Pluto receives very little sunlight because it is so far from the Sun (5.9 billion kilometers or 3.7 billion miles), making the average temperature very low, about -229 °C (44 K).
- 1 What is the history of Pluto?
- 2 What is Pluto’s surface like?
- 3 The Pluto Controversy
- 4 What are the moons of Pluto?
- 5 Pluto: rotation and orbit
- 6 Important Facts
What is the history of Pluto?
Initially, the American astronomer Percival Lowell proposed a ninth planet, who sought to explain Neptune and Uranus’s orbits’ irregular movements. Lowell believed that an unknown planetary body caused these gravitational changes.
Lowell made a rough estimate of this possible ninth planet’s location and searched for it, without success, for ten years. However, in 1929, W. H. Pickering used Lowell’s calculations to continue the search.
Finally discovered in 1930 by astronomer Clyde Tombaugh, Pluto was long considered the ninth planet in our solar system. However, in 2006, assuming that worlds very similar to Pluto were found in the Kuiper Belt, the IAU re-classified it as a dwarf planet.
During the 76 years that Pluto was considered a planet, and until its reclassification as a dwarf planet, it completed one-third of its orbit around the Sun.
Its name comes from the Roman god of the underworld. It was proposed by an 11-year-old student from England named Venetia Burney.
In its orbit, Pluto has five known moons, the largest being Charon. The moon Charon is so large that it reaches 50% the size of Pluto. It is the largest moon in our solar system, considering the size of the planet it orbits.
What is Pluto’s surface like?
Pluto’s surface is mainly composed of craters, mountains, valleys, and plains. The hills can reach an altitude of 2 to 3 kilometers (6500 to 9800 feet) and are composed of frozen water. Valleys can reach a length of 600 kilometers (370 miles).
It is icy, which makes it very unlikely to be able to sustain life. The water, at Pluto temperatures, would be completely frozen.
The craters can reach a diameter of 260 kilometers (162 miles) and represent a point in Pluto’s landscape. It can be seen through photographs and research that erosion is causing an impact on the craters.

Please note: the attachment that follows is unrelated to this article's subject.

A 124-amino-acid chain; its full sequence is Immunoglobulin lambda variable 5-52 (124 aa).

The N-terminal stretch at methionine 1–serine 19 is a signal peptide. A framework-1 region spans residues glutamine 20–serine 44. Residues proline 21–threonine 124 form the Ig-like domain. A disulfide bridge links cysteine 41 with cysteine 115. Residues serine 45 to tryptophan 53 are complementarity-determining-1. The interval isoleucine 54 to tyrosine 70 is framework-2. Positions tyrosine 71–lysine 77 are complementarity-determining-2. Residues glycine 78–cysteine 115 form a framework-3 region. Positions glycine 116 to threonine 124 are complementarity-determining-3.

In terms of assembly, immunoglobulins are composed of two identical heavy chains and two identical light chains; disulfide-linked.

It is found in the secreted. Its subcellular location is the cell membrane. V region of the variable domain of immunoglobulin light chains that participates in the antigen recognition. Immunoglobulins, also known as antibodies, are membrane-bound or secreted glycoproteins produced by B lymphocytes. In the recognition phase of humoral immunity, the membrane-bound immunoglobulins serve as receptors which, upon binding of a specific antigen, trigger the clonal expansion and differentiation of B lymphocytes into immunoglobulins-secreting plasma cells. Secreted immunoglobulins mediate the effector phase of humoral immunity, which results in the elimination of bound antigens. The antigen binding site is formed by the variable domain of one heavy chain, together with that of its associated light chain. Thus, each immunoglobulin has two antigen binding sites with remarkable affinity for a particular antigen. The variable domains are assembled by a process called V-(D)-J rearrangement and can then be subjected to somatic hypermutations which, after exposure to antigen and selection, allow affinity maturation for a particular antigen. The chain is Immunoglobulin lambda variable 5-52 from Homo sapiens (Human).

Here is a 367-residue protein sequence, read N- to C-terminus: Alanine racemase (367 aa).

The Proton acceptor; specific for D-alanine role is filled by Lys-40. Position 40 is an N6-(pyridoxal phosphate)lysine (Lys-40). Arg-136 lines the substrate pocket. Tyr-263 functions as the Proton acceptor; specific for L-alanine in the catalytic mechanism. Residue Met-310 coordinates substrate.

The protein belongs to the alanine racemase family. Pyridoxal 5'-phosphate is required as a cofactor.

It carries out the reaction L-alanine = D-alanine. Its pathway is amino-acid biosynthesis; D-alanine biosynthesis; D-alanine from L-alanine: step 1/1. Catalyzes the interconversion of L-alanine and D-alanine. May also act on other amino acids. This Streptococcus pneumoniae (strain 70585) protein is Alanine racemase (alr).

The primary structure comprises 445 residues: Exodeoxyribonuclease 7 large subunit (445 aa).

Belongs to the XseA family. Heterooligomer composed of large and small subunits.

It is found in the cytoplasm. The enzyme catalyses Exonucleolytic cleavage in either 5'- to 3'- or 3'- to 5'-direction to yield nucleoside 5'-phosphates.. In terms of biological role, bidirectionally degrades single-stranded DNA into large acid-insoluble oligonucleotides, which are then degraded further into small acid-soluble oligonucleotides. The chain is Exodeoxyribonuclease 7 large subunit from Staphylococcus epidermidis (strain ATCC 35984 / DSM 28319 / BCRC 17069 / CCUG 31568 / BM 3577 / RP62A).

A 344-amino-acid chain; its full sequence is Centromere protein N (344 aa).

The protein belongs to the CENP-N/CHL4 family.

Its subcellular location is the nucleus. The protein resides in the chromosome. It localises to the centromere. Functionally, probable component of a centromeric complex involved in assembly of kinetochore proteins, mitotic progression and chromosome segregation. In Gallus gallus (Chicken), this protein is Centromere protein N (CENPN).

The Pluto Controversy
After its discovery, some astronomers questioned if Pluto really had the necessary mass to have any effect on the orbits of Neptune and Uranus. This changed in 1978 when Robert Harrington and James Christy discovered what would then be Pluto’s only moon, known as Charon.
At that time, it was also determined that the size of Charon was half that of Pluto, and so they named the composite system between Charon and Pluto as a “double planet,” with enough mass to have effects on the orbits of Neptune and Uranus.
What are the moons of Pluto?
Pluto has five moons known to the scientific community: Charon, Styx, Kerberos, Hydra, and Nix. This lunar system could have been formed by the collision between Pluto and other astronomical bodies at the beginning of time in our solar system.
It is Pluto’s largest moon, reaching 50% of its own size. It is located at a distance of 19,640 kilometers (12,200 miles). Pluto and Charon are so close, and they are referenced to as the double planet.
Charon’s orbit around Pluto takes about 153 hours, which is the same time it takes for Pluto to complete one rotation on its axis. It means that Charon is always located at the same point in Pluto’s sky. It doesn’t set or rise. This moon has no rotation on its axis, so it is always facing Pluto in the same way.
Pluto’s other four moons are much smaller than Charon, less than 160 kilometers (100 miles) wide. They have an irregular shape, and unlike other moons in our solar system, they have their own rotation on their axis, so they do not maintain the same position towards Pluto.
Pluto: rotation and orbit
As for its rotation, a day on Pluto takes approximately 153 hours. Its axis of rotation inclines 57 degrees. Like Venus and Uranus, Pluto exhibits a retrograde orbit.
Pluto makes a full rotation around the Sun in 248 years. Its oval orbit can take it as far as 4.5 billion kilometers (2.81 billion miles) from the Sun.
Pluto is composed of ⅓ water in the form of ice, which is more than the entire amount of water that exists in the Earth’s oceans. The remaining surface is composed of rocks.
Smaller than some moons
Pluto is smaller than some moons in our solar system. It is smaller than Triton, Europa, Io, Callisto, Titan, Ganymede, and our planet’s moon.
Pluto has been visited by the New Horizons spacecraft, which was launched in 2006. It passed near this dwarf planet on July 14, 2015, a moment that was used to take pictures and make measurements. With only the size of a piano, weighing about 453 kilograms (1,000 pounds) and a budget of 700 million dollars, it reached Pluto in a journey of 9 years and 3 billion miles.
When Clyde Tombaugh got the first photographic evidence of what was then called the ninth planet, he was only 24 years old. He was only an assistant at the Lowell Observatory in Arizona. Tombaugh’s ashes are aboard the New Horizons spacecraft, which is currently en route to the Kuiper Belt.
Disney’s dog Pluto was named this way in the same year that the (current) dwarf planet was discovered. Initially, it was thought that the cosmic object had this name because of Disney’s dog, but it was vice-versa.
Pluto is the brightest member of the Kuiper Belt, a mass of objects orbiting the Sun beyond Neptune.
At least one research suggests that space debris floats around Pluto, which could form a ring system. It wouldn’t be a big surprise if this were validated since the scientific community knows of at least one ringed asteroid.
An elevator is possible
Space elevators have always been an important source of science fiction. Pluto and Charon’s unique features, which always show the same face, would make possible the installation of such a device, which could join the two planetary bodies without using spaceships.